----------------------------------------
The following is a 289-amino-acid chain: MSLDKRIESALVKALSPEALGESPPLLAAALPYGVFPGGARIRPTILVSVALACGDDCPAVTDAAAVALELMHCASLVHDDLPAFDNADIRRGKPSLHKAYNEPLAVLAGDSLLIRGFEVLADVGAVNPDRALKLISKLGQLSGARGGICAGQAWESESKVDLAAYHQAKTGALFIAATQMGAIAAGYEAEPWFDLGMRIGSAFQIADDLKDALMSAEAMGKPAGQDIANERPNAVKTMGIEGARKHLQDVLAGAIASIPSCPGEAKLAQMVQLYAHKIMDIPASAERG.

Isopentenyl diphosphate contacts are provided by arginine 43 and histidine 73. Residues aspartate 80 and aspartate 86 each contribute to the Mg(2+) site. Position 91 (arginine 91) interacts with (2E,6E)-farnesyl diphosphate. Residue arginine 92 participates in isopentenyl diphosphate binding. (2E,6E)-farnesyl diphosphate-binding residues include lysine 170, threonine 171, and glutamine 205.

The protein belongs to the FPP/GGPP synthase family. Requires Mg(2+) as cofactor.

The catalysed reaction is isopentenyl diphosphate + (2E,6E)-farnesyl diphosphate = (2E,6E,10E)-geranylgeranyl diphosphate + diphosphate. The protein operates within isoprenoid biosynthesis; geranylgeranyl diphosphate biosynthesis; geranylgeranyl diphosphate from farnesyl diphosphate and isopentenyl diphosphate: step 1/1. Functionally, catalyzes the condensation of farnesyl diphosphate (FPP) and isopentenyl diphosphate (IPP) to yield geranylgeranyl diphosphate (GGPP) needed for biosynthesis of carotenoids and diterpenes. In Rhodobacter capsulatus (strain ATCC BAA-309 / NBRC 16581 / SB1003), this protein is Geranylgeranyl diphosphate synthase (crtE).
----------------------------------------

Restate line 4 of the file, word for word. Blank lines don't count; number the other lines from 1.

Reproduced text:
The catalysed reaction is isopentenyl diphosphate + (2E,6E)-farnesyl diphosphate = (2E,6E,10E)-geranylgeranyl diphosphate + diphosphate. The protein operates within isoprenoid biosynthesis; geranylgeranyl diphosphate biosynthesis; geranylgeranyl diphosphate from farnesyl diphosphate and isopentenyl diphosphate: step 1/1. Functionally, catalyzes the condensation of farnesyl diphosphate (FPP) and isopentenyl diphosphate (IPP) to yield geranylgeranyl diphosphate (GGPP) needed for biosynthesis of carotenoids and diterpenes. In Rhodobacter capsulatus (strain ATCC BAA-309 / NBRC 16581 / SB1003), this protein is Geranylgeranyl diphosphate synthase (crtE).